On the other hand, “‘Judicial responsibility does not require shrinking every time an advocate asserts the objective and fair judge appears to be biased. The duty of a judge to sit where not disqualified is equally as strong as the duty not to sit when disqualified.” ‘ (Flier v. Superior Court (1994) 23 Cal.App.4th 165, 170.)”

Addressing the merits, the Court of Appeal first addressed the argument that “a reasonable observer would doubt Judge Bowick’s objectivity because she changed her ruling on [an] evidentiary issue after meeting with Judge Byrdsong privately in her chambers.”

First, the Court of Appeal noted there was conflicting evidence on whether there was a meeting in chambers at all, and thus the Court of Appeal was required to assume there was no such meeting under the doctrine of implied findings.

Next, it noted that the evidence did not support that the change in the ruling was because of Judge Byrdsong. The Court of Appeal described this argument as “unpersuasive cause-and-effect analysis” that “is both speculative and based on an oversimplification of the proceedings painted with a cherry-picked timeline.” Accordingly, “no disinterested observer would reasonably question Judge Bowick’s impartiality because of any change in her ruling.”

Generally, the Court of Appeals concluded that “an objective person would [not] reasonably entertain a doubt about Judge Bowick’s impartiality because of Judge Byrdsong’s actions.” Judge Bowick had, essentially, acted properly at all times and did what an impartial judge was expected to do under the circumstances (e.g. asking Judge Byrdsong to leave, telling him to not to contact her further regarding the case, etc.).

Ruegg & Ellsworth v. City of Berkeley

Ruegg & Ellsworth v. City of Berkeley
03/14/2023, CA 1/2: A164749

The sole issue “on this appeal is whether the trial court exceeded the scope of [the Court of Appeal’s] remand instructions.”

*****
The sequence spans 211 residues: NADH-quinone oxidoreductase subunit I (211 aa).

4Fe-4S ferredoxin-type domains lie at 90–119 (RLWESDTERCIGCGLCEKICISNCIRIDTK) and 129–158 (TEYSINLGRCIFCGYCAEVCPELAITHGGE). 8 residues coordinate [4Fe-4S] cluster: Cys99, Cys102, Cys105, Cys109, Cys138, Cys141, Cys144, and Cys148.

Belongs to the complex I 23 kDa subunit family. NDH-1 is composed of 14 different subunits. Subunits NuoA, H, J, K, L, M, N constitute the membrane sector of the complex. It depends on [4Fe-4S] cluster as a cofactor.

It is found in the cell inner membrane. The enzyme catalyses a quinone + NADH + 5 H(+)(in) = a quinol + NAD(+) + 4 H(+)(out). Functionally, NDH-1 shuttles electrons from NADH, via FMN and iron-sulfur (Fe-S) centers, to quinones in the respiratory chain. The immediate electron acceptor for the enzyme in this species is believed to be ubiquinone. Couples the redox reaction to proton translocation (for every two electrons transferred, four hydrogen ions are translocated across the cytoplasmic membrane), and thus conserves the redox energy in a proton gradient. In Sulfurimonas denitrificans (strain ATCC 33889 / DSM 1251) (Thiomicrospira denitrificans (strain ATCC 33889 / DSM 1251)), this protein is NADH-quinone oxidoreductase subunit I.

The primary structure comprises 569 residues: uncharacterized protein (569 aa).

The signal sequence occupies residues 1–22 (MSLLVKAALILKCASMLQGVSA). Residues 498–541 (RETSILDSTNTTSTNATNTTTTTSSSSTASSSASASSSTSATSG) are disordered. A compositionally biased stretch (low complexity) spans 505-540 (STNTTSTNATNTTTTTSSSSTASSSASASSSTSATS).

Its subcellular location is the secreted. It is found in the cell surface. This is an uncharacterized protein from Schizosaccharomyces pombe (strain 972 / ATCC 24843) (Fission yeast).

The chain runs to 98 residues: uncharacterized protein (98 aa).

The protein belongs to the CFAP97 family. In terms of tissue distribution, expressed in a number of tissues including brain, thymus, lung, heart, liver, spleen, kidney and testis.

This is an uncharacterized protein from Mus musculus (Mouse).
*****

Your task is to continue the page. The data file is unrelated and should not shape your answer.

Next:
• Background on the Prior Appeal

In 2018, the City “denied an application by [Ruegg] for ministerial approval of a mixed-use development.” Ruegg challenged the denial with a writ of mandate in the trial court, alleging that the denial violated the Housing Accountability Act (“HAA”) and Government Code section 65913.4 (two separate causes of action). The trial court denied the writ of mandate, but the Court of Appeal disagreed and directed the writ petition to be granted. The Court of Appeal specifically noted that its conclusion that the City “failed to comply with section 65913.4 [made] it unnecessary to address [appellant’s] additional contention that the City’s denial violated the HAA.” On remand, Ruegg argued that in addition to granting the writ petition, the trial court should also “decide the outstanding HAA issues.” The City opposed the request. The trial court “believed it would ‘most closely comply with the court of appeal’s instructions’ by issuing a writ of mandate on the first cause of action (violation of § 65913.4) and bifurcating the remainder of the causes of action.”

The trial court subsequently granted the writ petition and later concluded that the City’s denial of the permit application also violated the HAA.

  • The Instant Writ Petition

The Court of Appeals began with the governing law:

“ ‘A reviewing court has authority to “affirm, reverse, or modify any judgment or order appealed from, and may direct the proper judgment or order to be entered, or direct a new trial or further proceedings to be had.” (Code Civ. Proc., § 43.) The order of the reviewing court is contained in its remittitur, which defines the scope of the jurisdiction of the court to which the matter is returned.’ (Griset v. Fair Political Practices Com. (2001) 25 Cal.4th 688, 701 . . . ; accord, Snukal v. Flightways Manufacturing, Inc. (2000) 23 Cal.4th 754, 774, fn. 5 [‘the terms of the remittitur define the trial court’s jurisdiction to act’].) ‘The trial court is empowered to act only in accordance with the direction of the reviewing court; action which does not conform to those directions is void.’ (Hampton v. Superior Court (1952) 38 Cal.2d 652, 655 [(Hampton)].)” (Ayyad v. Sprint Spectrum, L.P. (2012) 210 7 Cal.App.4th 851, 859 (Ayyad).) ‘The issues the trial court may address in the remand proceedings are therefore limited to those specified in the reviewing court’s directions, and if the reviewing court does not direct the trial court to take a particular action or make a particular determination, the trial court is not authorized to do so. [Citations.]” (Id. at pp. 859–860.) “Any material variance from the directions is unauthorized and void.” (Butler v. Superior Court (2002) 104 Cal.App.4th 979, 982 (Butler); In re Candace P. (1994) 24 Cal.App.4th 1128, 1131.) We review de novo a claim that the trial court did not follow the directions contained in the dispositional language of our previous opinion. (Ayyad, supra, 210 Cal.App.4th at p. 859.) We look to the wording of our directions, read in conjunction with the opinion as a whole. (Ibid.; Bach v. County of Butte (1989) 215 Cal.App.3d 294, 302 (Bach).)